2. The qualifications (“of good reputation” and “full of the Holy Spirit and wisdom”) stated for the Acts 6:1-7 men are not the same as Paul’s list of qualifications for deacons in 1 Timothy 3:8-13. Not only is the 1 Timothy list much more extensive, it doesn’t even include “of good reputation” and “full of the Holy Spirit and wisdom.” One might think that if Paul is describing the same office as Acts 6:1-7, God would have inspired him to provide a direct tie-in to the Acts passage by somehow restating those two descriptive qualifications.
  3. The New Testament uses the titles “elder,” “pastor,” “bishop,” “shepherd,” and “overseer” interchangeably to describe the office most commonly referred to nowadays as “pastor” in the local church. However, as of Acts 6:1-7 that office hadn’t been officially established in the church age. Yes, the apostles were playing that role in the colossal Jerusalem church, but they were still referred to as “apostles.” The office of pastor (elder, bishop, shepherd, overseer) isn’t mentioned until Acts 14:23, which tells us that Paul and Silas appointed (“ordained” K.J.V.) elders in every church. This raises the legitimate question, “In light of the fact that the pastor is the God-appointed shepherd of the church (1 Timothy 3:4-5; Hebrews 13:7, 17, 24; 1 Peter 5:1-4) would the office of deacon be formally instituted in the church age before the office of pastor?”
  4. Even though two of the seven men, Stephen and Philip, are mentioned prominently in subsequent stories (Acts 6:8-15; 7:1-60; 8:4-13; 8:26-40; 21:1-14), neither man is ever described by way of the title “deacon.” For example, in Acts 21:8, as part of a story that takes places many years after Acts 6:1-7, Philip is specifically described as “the evangelist” and as “one of the seven.” He is not described as “the deacon.”

Now let me move on and list the evidences that support the interpretation that Acts 6:1-7 is describing the first election of deacons:

  1. Paul, in his writings, does not hesitate to include the office of deacon as part of each local church (Philippians 1:1). He even provides a list of qualifications for the candidate for the role (1 Timothy 3:8-13). The question becomes then, “If the office of deacon did not begin in Acts 6:1-7 when exactly did it begin?” It seems strange that the New Testament wouldn’t even mention the beginning of the office. For example, the beginning of the office of pastor (elder, bishop, shepherd, overseer) is recorded in Acts 14:23.
  2. Even though the words “deacon” and “deacons” aren’t actually used in Acts 6:1-7, variations of diakonos, the Greek noun from which we get the word “deacon,” are found in three places in the passage. The word “distribution” in verse 1 translates diakonia. The word “serve” in verse 2 translates diakonein. The word “ministry” in verse 4 translates diakonia.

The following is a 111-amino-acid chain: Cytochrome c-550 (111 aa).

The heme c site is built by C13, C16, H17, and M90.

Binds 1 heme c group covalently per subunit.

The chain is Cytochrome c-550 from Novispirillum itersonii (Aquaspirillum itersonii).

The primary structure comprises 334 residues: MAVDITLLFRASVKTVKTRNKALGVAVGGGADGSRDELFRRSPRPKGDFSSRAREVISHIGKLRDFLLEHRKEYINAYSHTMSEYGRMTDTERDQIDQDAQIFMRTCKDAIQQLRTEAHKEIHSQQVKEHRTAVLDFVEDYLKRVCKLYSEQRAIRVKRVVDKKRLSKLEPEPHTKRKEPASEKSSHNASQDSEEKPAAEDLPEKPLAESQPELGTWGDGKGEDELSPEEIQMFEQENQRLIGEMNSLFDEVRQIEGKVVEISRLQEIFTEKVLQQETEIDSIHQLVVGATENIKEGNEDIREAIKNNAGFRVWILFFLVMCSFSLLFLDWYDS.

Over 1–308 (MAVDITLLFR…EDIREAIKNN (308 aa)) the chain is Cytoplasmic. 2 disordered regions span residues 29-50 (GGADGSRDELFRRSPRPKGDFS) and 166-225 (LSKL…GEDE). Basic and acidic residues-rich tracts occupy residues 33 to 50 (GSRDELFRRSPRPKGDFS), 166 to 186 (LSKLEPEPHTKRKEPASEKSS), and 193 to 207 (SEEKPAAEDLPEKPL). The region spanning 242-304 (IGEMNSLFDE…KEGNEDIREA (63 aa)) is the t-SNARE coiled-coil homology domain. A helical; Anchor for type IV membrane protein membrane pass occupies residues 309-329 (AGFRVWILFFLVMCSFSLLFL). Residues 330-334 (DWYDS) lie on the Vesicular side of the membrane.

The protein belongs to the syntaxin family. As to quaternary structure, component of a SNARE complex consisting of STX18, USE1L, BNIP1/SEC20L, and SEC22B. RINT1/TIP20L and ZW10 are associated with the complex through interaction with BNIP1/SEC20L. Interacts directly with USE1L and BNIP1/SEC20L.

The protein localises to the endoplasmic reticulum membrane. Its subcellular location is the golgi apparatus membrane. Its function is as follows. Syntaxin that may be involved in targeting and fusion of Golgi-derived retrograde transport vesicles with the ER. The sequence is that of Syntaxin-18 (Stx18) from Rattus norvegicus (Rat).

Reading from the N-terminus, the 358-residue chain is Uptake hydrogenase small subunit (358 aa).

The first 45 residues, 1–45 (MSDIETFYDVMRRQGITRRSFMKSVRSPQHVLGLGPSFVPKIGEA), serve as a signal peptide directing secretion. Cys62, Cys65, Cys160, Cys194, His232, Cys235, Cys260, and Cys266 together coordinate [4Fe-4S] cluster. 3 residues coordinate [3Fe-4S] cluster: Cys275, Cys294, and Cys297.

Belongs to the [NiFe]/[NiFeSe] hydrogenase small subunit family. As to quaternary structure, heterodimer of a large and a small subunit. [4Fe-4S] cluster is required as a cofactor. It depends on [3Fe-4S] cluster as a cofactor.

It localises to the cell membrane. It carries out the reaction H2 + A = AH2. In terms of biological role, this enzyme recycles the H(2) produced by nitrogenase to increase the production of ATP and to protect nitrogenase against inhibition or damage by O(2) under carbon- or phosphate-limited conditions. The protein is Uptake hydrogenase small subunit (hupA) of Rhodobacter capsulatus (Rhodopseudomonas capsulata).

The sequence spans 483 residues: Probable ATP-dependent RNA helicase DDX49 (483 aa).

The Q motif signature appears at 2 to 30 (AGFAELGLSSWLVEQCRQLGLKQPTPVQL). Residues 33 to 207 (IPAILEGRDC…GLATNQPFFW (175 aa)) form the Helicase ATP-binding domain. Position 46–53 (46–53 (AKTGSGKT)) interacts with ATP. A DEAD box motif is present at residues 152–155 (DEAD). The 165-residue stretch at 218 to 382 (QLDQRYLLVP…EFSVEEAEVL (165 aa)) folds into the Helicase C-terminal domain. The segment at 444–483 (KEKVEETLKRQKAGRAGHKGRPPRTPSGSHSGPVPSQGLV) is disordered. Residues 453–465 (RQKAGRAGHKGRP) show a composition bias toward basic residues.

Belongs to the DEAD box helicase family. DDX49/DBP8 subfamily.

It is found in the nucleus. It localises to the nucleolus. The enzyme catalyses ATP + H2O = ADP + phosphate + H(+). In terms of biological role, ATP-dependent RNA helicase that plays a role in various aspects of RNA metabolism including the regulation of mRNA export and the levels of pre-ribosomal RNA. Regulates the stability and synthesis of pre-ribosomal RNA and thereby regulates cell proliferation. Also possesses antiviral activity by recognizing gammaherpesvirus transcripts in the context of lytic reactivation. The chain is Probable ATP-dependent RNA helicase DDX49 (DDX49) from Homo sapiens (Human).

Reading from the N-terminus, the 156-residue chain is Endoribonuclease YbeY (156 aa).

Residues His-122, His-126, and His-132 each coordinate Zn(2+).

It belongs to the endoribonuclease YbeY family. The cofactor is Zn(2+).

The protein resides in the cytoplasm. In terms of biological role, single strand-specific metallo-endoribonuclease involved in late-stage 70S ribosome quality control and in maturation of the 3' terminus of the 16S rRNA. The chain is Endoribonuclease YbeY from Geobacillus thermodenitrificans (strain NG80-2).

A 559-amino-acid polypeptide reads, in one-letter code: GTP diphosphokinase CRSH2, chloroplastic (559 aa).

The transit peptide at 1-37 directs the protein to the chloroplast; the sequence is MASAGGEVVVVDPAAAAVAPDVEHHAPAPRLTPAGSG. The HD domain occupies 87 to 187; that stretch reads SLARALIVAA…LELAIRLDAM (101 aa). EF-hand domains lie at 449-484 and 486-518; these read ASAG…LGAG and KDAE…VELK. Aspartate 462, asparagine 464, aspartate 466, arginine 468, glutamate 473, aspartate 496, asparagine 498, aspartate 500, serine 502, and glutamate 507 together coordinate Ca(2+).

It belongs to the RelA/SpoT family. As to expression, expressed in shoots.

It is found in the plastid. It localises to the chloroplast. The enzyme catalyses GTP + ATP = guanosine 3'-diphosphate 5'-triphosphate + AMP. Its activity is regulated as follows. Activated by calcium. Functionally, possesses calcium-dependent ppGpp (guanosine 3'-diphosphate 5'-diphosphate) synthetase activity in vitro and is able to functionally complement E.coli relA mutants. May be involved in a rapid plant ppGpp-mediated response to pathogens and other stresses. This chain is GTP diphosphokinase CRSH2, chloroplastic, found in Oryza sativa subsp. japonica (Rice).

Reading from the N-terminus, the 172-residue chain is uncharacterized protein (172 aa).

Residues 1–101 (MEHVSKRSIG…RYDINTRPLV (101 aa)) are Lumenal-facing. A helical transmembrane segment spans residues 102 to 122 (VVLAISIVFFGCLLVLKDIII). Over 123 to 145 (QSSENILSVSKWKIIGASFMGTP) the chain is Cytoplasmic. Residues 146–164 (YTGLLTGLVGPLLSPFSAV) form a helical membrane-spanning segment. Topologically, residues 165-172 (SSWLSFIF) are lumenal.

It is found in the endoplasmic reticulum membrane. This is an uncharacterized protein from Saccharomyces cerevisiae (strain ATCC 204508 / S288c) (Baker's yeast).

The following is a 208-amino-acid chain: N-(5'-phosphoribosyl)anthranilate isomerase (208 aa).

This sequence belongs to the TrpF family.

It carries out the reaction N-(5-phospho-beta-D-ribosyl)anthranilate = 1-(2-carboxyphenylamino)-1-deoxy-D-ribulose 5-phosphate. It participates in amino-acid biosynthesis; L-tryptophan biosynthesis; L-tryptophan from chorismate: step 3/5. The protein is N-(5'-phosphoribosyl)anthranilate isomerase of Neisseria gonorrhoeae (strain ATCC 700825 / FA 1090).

3. In regards to the Acts 6:1-7 qualifications not matching up with the 1 Timothy 3:8-13 qualifications for deacons, that doesn’t necessarily mean that the two passages aren’t describing the same office. As evidence of this, 1 Timothy 3:1-7 and Titus 1:5-9 are clearly describing the same office — the word “bishop” is used in both passages — and yet those two lists of qualifications, though similar, aren’t exactly the same.
  4. The word “deacon” comes from the Greek word diakonos, and diakonos literally means “servant.” Obviously, the seven men elected in Acts 6:1-7 did become servants as they served the tables of the Jerusalem church’s daily distribution.

Well, as you can see, there is a pretty solid case to be made for either answer to the question, “Is Acts 6:1-7 the first deacon election?” As for me, I tend to think that it was. For one thing, it’s hard for me to believe that the New Testament would assume the office of deacon in the church without giving us an account of the office’s origin. For another, everything about what those seven men did speaks to deaconship (servanthood).

However, I would like to point out one last thing about this whole subject. Even if we accept the premise that those seven men were the church’s first deacons, it should be noted that the Jerusalem church didn’t hold a deacon election until the church had upwards of 20,000 members. Contrast this with the fact that many small churches today, with memberships less than 200, try to have seven deacons! You see, if Acts 6:1-7 really is talking about deacons, then it should teach us that two things about them. #1: God-approved deacons are scarce. And #2: It doesn’t take many God-approved deacons to get the job done in a local church, no matter how big that church might be.

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A Pastor’s Main Job

What do you do when one section of members from your church claims that another section is showing favoritism towards their own when it comes to church benevolence? If you are the 12 apostles — with Matthias taking the place of Judas Iscariot (Acts 1:15-26) — and if your church is the church at Jerusalem, you hold the first church vote to appoint a group of men to fix the problem.